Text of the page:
Behind the Scenes with Tom Hanks

By Sebastian Tants-Boestad

Do you love going to the movies? Do you enjoy watch­ing ‘Behind the Scenes’ clips and doc­u­men­taries? Do you like a good nov­el? If you can answer any of these ques­tions with yes, you should at least con­sid­er putting Tom Han­ks’ debut nov­el, The Mak­ing of Anoth­er Major Motion Pic­ture Mas­ter­piece, on your to-read pile. If you can answer all of them with yes, you should prob­a­bly go and read it right now. (But fin­ish this review first.)

So, Tom Han­ks, one of the most pro­lif­ic peo­ple work­ing in Hol­ly­wood today, has writ­ten a nov­el. And, stay­ing true to the time-hon­ored ethos of ‘Write What You Know’, the vet­er­an actor and film­mak­er has decid­ed to write about film­mak­ing. The Mak­ing of Anoth­er Major Motion Pic­ture Mas­ter­piece tells the sto­ry of how one sin­gle movie is made from its ear­li­est incep­tion to the pub­lic release of the final prod­uct. In fact, it even sketch­es the ori­gin of the source mate­r­i­al, decades before some­one picks it up and turns it into a screen­play. The Mak­ing of is thus a nov­el about film pro­duc­tion, a ‘Behind the Scenes’-turned-literary-fiction. Need­less to say, you could hard­ly find a bet­ter field guide for such an enter­prise than Han­ks, but it deserves stress­ing nonethe­less just how well-informed – and inform­ing – a read this makes. If I thought I knew a fair bit about film­mak­ing before read­ing The Mak­ing of, I real­ize now that I was unjust­ly flat­ter­ing myself. Han­ks’ nov­el is, in a sense, almost as much an ency­clo­pe­dia of film­mak­ing as it is a thrilling and well-paced page-turn­er. In fact, Han­ks does not shy away from using foot­notes to explain, for instance, some of the tech­ni­cal terms used in the main sto­ry: “short track: A few feet of rail­road-like track that allow the push­ing or pulling of the cam­era, adding a dynam­ic motion for the shot.”

But The Mak­ing of is a lot more. It is a humane, mov­ing sto­ry of peo­ple from very dif­fer­ent back­grounds that chance has thrown togeth­er on a film set. The novel’s micro­cosm is pop­u­lat­ed by a whole host of char­ac­ters – all of which, mirac­u­lous­ly, Han­ks man­ages to make the read­er care about in some way. It would have been all too easy, cer­tain­ly, to fall into the trap of stereo­typ­ing here: the cel­e­brat­ed, vain auteur-direc­tor; the pam­pered diva; the hand­some male lead with a drink­ing prob­lem. You get the pic­ture. But Han­ks, for the most part, ele­gant­ly avoids such easy ascrip­tions, and instead crafts well-round­ed char­ac­ters that tru­ly come alive on the page. Char­ac­ters that are by no means flaw­less, or even in every instance like­able. But char­ac­ters whose indi­vid­ual sto­ries are fas­ci­nat­ing enough to solic­it human inter­est and ground­ed in real­i­ty enough to seem utter­ly plausible.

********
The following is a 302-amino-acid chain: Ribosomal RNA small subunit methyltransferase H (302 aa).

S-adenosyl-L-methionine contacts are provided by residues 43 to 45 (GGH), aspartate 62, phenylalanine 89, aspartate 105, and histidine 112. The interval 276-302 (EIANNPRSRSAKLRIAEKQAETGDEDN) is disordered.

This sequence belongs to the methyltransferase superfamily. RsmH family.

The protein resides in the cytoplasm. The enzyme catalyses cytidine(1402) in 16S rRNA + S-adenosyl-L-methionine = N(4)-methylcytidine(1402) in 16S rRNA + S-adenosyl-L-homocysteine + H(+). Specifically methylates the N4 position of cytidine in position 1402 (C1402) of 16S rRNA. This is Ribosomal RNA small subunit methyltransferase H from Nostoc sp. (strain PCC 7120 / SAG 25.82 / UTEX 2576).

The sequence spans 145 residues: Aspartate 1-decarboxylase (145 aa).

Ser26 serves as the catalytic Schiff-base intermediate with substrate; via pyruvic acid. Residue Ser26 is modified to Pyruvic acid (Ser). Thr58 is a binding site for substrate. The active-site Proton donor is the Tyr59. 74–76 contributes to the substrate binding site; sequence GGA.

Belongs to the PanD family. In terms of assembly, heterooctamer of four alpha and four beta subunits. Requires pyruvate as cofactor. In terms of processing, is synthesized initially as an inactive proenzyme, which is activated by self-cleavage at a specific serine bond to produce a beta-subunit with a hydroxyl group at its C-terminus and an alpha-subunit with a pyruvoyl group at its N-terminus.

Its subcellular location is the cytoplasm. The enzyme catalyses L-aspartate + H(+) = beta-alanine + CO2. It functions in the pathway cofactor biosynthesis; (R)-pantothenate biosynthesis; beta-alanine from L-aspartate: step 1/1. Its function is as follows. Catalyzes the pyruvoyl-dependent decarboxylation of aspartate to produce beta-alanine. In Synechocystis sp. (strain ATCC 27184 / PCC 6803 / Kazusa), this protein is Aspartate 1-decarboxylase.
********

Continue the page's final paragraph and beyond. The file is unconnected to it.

The Mak­ing of con­tains a vari­ety of sto­ries and voic­es, and it presents them in a vari­ety of ways, rang­ing from straight­for­ward to more unusu­al. Not only do the nar­ra­tors change repeat­ed­ly over the course of the nov­el, but Han­ks also exper­i­ments with dif­fer­ent modes and styles, and indeed media. There are com­ic strips. There are instant mes­sages. There are pas­sages of mono­logue in direct speech, resem­bling inter­view tran­scripts. There are excerpts from the film’s screen­play. Indeed, a QR code allows the read­er to down­load the entire screen­play for the “major motion pic­ture mas­ter­piece.” (And lucky this is, because the nov­el teas­es just enough of the film that one real­ly wants to know what it is all about.) In short, The Mak­ing of is a sur­pris­ing­ly exper­i­men­tal assem­blage, at times almost post­mod­ern in its play­ful­ness. Adding to this the dif­fer­ent time­lines that Han­ks jug­gles (from World War II to today), one can­not help but won­der how he man­aged to put it all togeth­er into such a read­able and com­pact novel.

Toward the end of the nov­el, one of the main char­ac­ters says, “If your world is expand­ed by going to the movies – if you’re one of us who need films to make our lives wider, more com­plete – a great film has the same trans­for­ma­tive pow­er as hear­ing soul-fill­ing music or being spell­bound by, say, great ora­to­ry like a ser­mon.” Sure­ly, many read­ers will relate to the sen­ti­ment – and might add qui­et­ly that the same holds true for great books. With The Mak­ing of Anoth­er Major Motion Pic­ture Mas­ter­piece, Tom Han­ks has suc­cess­ful­ly weld­ed togeth­er the spell­bind­ing nature of great sto­ry­telling with the endur­ing mag­net­ism of cin­e­ma and film­mak­ing. The result, if not the infla­tion­ary major mas­ter­piece, is a thor­ough­ly enjoy­able sum­mer read whose only flaw is that, inevitably, the cred­its roll at some point.


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Sebas­t­ian Tants-Boes­tad is a doc­tor­al can­di­date in Amer­i­can lit­er­a­ture and cul­ture at the Uni­ver­si­ty of Hei­del­berg. In his the­sis, he exam­ines the con­fig­u­ra­tions of trust in the prose writ­ings of Her­man Melville. When he is not read­ing or writ­ing, Sebas­t­ian can often be found out­doors, tak­ing long walks and enjoy­ing nature.